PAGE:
This empowers bidirectional code sharing between the projects while satisfying much of their respective licensing requirements. From Sun's perspective, the LGPLv3 is very similar to the CDDL. Linux could preserve the incentive for third parties to contribute free software, and while mixed-source projects could merge LGPLv3 code from Linux, file-granular reciprocity would still be required.

Just an idea... I'm glad that OpenSolaris brings more competition and visibility to free software, but the whole idea behind free software is that competition and collaboration aren't mutually exclusive. We can share to exploit our common interests without compromising our mutual ability to differentiate. Linux and OpenSolaris have different visions, and the ability to share code can't change that.

Reply Score: 6

KenJackson Member since:
2005-07-18

We need a compromise. How about this: Let's agree to relicense both Linux (painstaking as it would be) and OpenSolaris under the LGPLv3.

Well I would vote for it, but emotions run so high in this area that you almost qualify as a troll for suggesting it.

Reply Score: 2

dude Member since:
2007-09-27


...but the whole idea behind free software is that competition and collaboration aren't mutually exclusive.


Honestly, if that was true, why isn't everything BSD/public domain? The whole point of open source is that you are not a slave to the software maker's will. You have the source code, you can fix bugs, add features, and fork if necessary. I mean, the GPL isn't exactly friendly when it comes to competition and collaboration with other licenses such as BSD style licenses.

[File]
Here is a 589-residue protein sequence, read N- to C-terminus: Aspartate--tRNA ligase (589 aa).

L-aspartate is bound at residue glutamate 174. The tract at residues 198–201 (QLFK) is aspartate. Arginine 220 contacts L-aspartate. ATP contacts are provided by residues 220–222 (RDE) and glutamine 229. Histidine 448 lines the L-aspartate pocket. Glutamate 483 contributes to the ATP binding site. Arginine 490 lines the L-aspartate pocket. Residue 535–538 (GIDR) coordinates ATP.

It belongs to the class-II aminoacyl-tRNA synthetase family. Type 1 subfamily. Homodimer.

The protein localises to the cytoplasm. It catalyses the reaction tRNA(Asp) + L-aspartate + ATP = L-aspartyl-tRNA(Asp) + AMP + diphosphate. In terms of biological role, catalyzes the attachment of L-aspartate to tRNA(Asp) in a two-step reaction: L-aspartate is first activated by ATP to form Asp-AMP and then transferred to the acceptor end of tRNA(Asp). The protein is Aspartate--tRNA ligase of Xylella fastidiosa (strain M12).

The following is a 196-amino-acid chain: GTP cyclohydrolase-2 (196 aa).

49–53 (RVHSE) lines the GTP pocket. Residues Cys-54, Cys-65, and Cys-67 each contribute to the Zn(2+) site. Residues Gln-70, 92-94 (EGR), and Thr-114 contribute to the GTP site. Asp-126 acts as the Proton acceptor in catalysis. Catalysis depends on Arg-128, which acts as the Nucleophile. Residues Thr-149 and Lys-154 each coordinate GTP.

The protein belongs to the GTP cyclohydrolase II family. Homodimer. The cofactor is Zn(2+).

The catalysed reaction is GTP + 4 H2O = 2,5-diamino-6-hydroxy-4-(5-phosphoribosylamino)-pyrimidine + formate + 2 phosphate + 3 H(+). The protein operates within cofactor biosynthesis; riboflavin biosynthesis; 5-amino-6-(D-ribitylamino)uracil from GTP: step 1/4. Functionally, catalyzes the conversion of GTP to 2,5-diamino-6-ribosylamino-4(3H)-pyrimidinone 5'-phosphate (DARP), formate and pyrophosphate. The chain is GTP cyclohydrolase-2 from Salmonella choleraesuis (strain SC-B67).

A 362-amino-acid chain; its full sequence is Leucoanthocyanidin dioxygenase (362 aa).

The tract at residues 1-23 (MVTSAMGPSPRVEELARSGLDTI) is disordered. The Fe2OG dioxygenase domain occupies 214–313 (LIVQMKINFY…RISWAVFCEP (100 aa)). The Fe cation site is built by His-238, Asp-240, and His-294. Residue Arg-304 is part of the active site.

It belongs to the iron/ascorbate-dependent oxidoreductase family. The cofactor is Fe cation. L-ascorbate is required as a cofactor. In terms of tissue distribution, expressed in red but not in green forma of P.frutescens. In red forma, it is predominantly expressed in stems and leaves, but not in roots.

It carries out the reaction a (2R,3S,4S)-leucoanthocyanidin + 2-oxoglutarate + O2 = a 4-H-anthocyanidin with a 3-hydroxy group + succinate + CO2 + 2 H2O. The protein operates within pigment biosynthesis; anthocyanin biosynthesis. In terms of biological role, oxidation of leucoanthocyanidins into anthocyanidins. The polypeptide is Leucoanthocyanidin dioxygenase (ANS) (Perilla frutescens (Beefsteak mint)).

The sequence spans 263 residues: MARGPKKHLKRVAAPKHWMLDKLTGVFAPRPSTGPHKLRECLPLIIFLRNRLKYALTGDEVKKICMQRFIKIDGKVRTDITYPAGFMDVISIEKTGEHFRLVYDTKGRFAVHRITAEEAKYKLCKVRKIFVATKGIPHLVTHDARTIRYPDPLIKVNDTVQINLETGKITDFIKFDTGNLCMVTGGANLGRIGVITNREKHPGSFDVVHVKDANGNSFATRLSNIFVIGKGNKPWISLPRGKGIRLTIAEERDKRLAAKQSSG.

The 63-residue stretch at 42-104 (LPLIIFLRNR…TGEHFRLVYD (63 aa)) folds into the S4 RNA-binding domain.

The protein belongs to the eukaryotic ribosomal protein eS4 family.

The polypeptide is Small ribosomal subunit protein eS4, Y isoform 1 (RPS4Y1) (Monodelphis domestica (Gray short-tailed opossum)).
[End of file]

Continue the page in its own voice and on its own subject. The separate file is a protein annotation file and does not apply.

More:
Your political analogy is flawed. Open source isn't a democracy. What makes more sense is that there are three or four rouge countries run by dictators. These countries have similar ideas, and would all benefit from trade agreements with each other. Two of these rogue nations have clauses in their trade agreements that say if you use there products in anything, you must give all the information as to how to make it back to them, so they can trade it more. The beauty of this is that they will give you their products for free. The down side is that you have to give your products away for free. These are the nations of CDDL and GPL. Another nation is BSD, they just give you stuff, tell you to give credit where credit is due, and ask you kindly to give back.

the nations of CDDL and GPL are basically the same. The difference between them is that CDDL, do to past relations, a desire to keep it's own culture/products, and the want to be able to give code back to it's sister nation (solaris), does not want to merge with GPL to make a bigger nation. Both sides feel that they should merge, but they can't agree on merging into CDDL or GPL. Mean while BSD thinks that they are both lame because their trade agreements make it impossible for them to ever get anything useful back from these nations.